I’ve never understood the business model of relying entirely on one other company for revenue. It might sound like a good idea at first, especially if the other company is being especially generous, but if the other company changes the deal, you’re shit out of luck:
Apple is shutting down an App Store affiliate program that shared a small percentage of revenue generated by third-party links to purchase apps or in-app content.
Apple’s decision comes as a sucker punch to outlets like mobile gaming news and reviews site TouchArcade, which has long relied on the App Store affiliate program for a significant chunk of its revenue. As TouchArcade editor Eli Hodapp writes in a despairing post, the loss of the “reliable” affiliate revenue stream could very well kill the site, which will now lean more heavily on Patreon donations and Amazon affiliate links to stay afloat.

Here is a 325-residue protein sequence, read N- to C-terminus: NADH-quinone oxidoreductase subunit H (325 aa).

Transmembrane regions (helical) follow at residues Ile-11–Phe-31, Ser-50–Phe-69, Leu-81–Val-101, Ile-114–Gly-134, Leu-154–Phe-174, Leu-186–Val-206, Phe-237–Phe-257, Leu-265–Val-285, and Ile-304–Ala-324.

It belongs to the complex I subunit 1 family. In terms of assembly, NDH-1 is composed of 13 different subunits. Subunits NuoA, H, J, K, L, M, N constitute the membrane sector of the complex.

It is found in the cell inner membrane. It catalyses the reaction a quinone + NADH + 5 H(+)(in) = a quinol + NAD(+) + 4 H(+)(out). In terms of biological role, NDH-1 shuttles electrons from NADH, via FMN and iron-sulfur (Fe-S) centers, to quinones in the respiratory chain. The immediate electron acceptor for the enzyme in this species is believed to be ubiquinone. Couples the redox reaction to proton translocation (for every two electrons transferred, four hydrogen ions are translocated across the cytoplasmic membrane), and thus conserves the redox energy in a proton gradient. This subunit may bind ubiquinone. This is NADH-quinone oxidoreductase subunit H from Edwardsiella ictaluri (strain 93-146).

“I genuinely have no idea what TouchArcade is going to do,” Hodapp writes. “It’s hard to read this in any other way than ‘We went from seeing a microscopic amount of value in third-party editorial to, we now see no value.’ … I don’t know how the takeaway from this move can be seen as anything other than Apple extending a massive middle finger to sites like TouchArcade, AppShopper, and many others who have spent the last decade evangelizing the App Store and iOS gaming.”
Maybe deciding what TouchArcade will do if Apple cancels its affiliate program is something that should have been considered earlier. Especially since not too long ago Apple changed the terms of its affiliate program to reduce the amount of money affiliates received.
Threat modeling isn’t an exercise that should be performed exclusively by a company’s security team. Security threats are just one kind of threat that businesses face. Loss of revenue sources is another threat that must be considered.